737 F2d 435 Spencer v. New Orleans Levee Board Crawford
737 F.2d 435
Ursula SPENCER, et al., Plaintiffs-Appellees,
NEW ORLEANS LEVEE BOARD, Defendant-Appellant.
Charles CRAWFORD, et al., Plaintiffs-Appellees,
NEW ORLEANS LEVEE BOARD, Defendant-Appellant.
Warrence SMITH, et al., Plaintiffs-Appellees,
BOARD OF LEVEE COMMISSION OF the ORLEANS LEVEE DISTRICT,
United States Court of Appeals,
July 3, 1984.
Boggs, Loehn & Rodrigue, Thomas E. Loehn, New Orleans, La., for Orleans Pr. Levee Bd.
Wiedemann & Fransen, Lawrence Weidemann, New Orleans, La., for Ursula Spencer.
Joseph E. Windmeyer, Paul J. Yaeger, Metairie, La., for Charles Crawford.
Jules J. Mumme, III, New Orleans, La., for Warrence Smith.
Herbert B. Bowers, III, Asst. City Atty., New Orleans, La., for City of New Orleans.
Eneid A. Francis, Asst. U.S. Atty., New Orleans, La., for Nat. Weather Service.
Appeal from the United States District Court for the Eastern District of Louisiana.
Before CLARK, Chief Judge, and GEE and JOLLY, Circuit Judges.
CLARK, Chief Judge:
Residents of the Parish of Orleans, Louisiana, filed a class action against the New Orleans Parish Levee Board (Levee Board), the City of New Orleans, and the State of Louisiana in the state courts of Louisiana. They alleged that the Levee Board had negligently failed to close the flood gates on the Industrial Canal, resulting in flood damage to their property. The Levee Board filed a third-party complaint against the National Weather Service, an agency of the United States, alleging that it negligently had failed to predict the weather and tidal conditions accurately and to warn the Levee Board.
The United States removed the entire case to the United States District Court pursuant to 28 U.S.C. Sec. 1441(a). The district court dismissed the third-party complaint against the National Weather Service for lack of subject matter jurisdiction, holding that because the Federal Tort Claims Act vested exclusive jurisdiction in the district court, 28 U.S.C. Sec. 1346(b), the Louisiana court had no jurisdiction over the federal agency, and the district court acquired no derivative jurisdiction upon removal. The main demand was remanded to state court. Spencer v. New Orleans Levee Board, 563 F.Supp. 1352 (E.D.La.1983). That judgment is not appealed.
Upon remand, the Levee Board amended its third-party complaint, reiterating the original third-party allegations against the National Weather Service and adding David Barnes, the area manager of the National Weather Service at the time of the flooding, as another negligent third-party defendant. The National Weather Service joined in Barnes' petition for removal to federal court. Barnes also removed to federal court two related cases pending against him in state court. The National Weather Service was not named as third-party defendant in these two related cases. The district court dismissed the complaints against Barnes in all three cases on the grounds that, as a federal official, he enjoyed absolute immunity from civil suit for the discretionary actions taken in the course of his employment. In the instant action, the court also ruled that it was without continuing jurisdiction over the National Weather Service, which it had previously dismissed on removal. The main demands were again remanded to state court. All three of these cases are consolidated on this appeal brought by the Levee Board. We affirm.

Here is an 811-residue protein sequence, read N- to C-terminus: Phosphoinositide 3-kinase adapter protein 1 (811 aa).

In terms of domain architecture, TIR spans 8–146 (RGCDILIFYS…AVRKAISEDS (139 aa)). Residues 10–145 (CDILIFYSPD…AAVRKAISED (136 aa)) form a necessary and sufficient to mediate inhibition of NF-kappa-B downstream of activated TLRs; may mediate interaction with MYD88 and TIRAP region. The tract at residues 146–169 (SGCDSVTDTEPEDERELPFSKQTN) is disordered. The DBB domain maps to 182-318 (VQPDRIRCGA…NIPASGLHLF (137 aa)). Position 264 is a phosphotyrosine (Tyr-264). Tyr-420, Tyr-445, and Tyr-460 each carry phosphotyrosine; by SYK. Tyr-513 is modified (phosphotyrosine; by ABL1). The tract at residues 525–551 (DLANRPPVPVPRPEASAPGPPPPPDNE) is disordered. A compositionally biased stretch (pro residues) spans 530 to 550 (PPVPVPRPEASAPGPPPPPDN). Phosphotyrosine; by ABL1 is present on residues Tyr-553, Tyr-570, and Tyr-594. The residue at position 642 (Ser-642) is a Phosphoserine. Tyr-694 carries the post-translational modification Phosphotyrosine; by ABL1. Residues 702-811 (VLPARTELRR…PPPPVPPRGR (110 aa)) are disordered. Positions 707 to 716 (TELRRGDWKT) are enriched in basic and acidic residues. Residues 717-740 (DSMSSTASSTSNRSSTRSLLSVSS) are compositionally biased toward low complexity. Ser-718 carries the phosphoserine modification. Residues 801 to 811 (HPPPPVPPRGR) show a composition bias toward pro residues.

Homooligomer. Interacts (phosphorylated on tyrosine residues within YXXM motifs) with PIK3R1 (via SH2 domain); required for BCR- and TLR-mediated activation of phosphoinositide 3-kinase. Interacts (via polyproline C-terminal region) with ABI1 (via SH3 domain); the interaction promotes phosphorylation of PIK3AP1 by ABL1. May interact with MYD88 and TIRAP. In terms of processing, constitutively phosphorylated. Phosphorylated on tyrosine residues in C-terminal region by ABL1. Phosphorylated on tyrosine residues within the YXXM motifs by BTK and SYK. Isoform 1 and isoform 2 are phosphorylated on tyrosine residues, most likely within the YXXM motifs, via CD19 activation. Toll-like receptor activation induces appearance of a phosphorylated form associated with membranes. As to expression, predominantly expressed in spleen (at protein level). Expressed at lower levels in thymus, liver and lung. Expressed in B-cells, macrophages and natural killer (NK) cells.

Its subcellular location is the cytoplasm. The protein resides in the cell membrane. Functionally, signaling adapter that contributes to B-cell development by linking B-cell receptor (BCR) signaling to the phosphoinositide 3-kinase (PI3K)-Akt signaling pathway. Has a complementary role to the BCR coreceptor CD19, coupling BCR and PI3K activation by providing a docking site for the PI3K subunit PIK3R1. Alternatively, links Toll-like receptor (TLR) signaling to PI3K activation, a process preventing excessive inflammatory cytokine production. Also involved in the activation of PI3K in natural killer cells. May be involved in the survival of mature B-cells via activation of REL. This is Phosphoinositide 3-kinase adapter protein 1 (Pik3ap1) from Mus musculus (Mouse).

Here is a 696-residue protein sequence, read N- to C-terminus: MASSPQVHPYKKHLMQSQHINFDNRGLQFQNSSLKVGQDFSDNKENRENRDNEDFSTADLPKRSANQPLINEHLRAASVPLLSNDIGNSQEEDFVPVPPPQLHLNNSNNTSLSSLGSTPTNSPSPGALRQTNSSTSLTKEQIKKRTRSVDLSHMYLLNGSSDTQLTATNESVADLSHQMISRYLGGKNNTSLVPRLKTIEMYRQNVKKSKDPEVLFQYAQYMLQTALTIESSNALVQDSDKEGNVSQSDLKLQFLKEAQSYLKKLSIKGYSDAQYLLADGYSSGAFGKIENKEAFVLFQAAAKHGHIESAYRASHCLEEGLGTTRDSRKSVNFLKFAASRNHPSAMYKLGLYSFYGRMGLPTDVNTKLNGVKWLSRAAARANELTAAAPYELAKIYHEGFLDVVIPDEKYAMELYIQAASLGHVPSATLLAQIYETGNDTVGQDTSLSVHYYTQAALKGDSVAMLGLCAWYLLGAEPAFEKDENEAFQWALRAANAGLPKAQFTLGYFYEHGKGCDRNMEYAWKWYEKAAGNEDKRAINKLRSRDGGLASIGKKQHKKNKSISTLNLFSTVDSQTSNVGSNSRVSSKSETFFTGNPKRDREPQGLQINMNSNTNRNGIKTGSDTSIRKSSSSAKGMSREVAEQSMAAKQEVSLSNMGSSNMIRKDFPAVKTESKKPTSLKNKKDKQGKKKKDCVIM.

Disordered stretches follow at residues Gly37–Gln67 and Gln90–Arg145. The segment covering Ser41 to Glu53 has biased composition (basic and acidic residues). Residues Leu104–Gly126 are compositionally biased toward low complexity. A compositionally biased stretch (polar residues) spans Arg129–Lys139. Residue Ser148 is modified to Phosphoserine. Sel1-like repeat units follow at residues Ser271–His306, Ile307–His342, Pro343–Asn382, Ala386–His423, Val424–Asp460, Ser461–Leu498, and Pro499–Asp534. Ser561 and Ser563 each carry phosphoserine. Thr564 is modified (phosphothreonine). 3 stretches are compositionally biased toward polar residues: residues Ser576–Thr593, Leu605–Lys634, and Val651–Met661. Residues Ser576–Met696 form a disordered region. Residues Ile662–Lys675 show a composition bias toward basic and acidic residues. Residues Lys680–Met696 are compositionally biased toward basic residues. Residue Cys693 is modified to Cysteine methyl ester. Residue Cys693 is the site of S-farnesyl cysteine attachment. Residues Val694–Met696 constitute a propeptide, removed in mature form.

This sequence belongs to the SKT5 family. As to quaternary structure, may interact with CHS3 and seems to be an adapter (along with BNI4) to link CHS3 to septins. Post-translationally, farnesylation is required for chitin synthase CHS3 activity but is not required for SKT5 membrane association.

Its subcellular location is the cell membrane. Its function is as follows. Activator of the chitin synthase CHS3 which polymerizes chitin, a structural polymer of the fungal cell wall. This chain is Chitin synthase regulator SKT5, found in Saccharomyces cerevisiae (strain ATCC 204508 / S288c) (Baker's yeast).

* In Williams v. Collins, 728 F.2d 721, 727 (5th Cir.1984), this court recently addressed the issue of absolute immunity of federal officials. We stated:
Federal officials enjoy absolute immunity from common law tort liability for actions within the scope of their authority. Barr v. Matteo, 360 U.S. 564, 79 S.Ct. 1335, 3 L.Ed.2d 1434 (1959); Claus v. Gyorkey, 674 F.2d 427 (5th Cir.1982). This absolute immunity does not hinge on a functional analysis as with constitutional torts. See id. at 431; Evans v. Wright, 582 F.2d 20 (5th Cir.1978).... All that is necessary is that " 'the action of the federal official bear some reasonable relation to and connection with his duties and responsibilities ...,' " Claus v. Gyorkey, 674 F.2d at 431, quoting Scherer v. Brennan, 379 F.2d 609, 611 (7th Cir.1967), cert. denied, 389 U.S. 1021, 88 S.Ct. 592, 19 L.Ed.2d 666 (1967), and that the action of the official is connected with a "discretionary function." Norton v. McShane, 332 F.2d 855 (5th Cir.1964), cert. denied, 380 U.S. 981, 85 S.Ct. 1345, 14 L.Ed.2d 274 (1965).
The "discretionary function" requirement is determined according to whether "the act complained of [is] the result of a judgment or decision which it is necessary that the Government official be free to invoke without fear or threat of vexatious or fictitious suits and alleged personal liability." Norton v. McShane, 332 F.2d at 859, quoting Ove Gustavsson Contracting Co. v. Floete, 299 F.2d 655 (2d Cir.1962), cert. denied, 374 U.S. 827, 83 S.Ct. 1862, 10 L.Ed.2d 1050 (1963). See also United States v. S.A. Empreson De Viacao Aerea Rio Grandense (Varig Airlines ), --- U.S. ----, ---- - ----, 104 S.Ct. 2755, 2762-2765, 81 L.Ed.2d 660, (1984) (construing "discretionary function" under 28 U.S.C. Sec. 2680(a), The Federal Tort Claims Act).
The Levee Board does not argue that Barnes' actions which it complains of were not within the outer bounds of his authority, but rather that those actions were not connected with a "discretionary function." The Levee Board's third-party complaint alleges specifically that Barnes failed to supervise his employees properly, to monitor flood conditions properly, and to warn the Levee Board of these conditions. The contention is not well taken. The actions of Barnes were clearly "discretionary functions" as we have defined that term and within the scope of Barnes' authority. The district court correctly held that Barnes enjoyed absolute immunity from this common law tort cause of action. Accord National Manufacturing Co. v. United States, 210 F.2d 263 (8th Cir.1954) (federal employees were immune from alleged negligence in giving misinformation regarding flood conditions).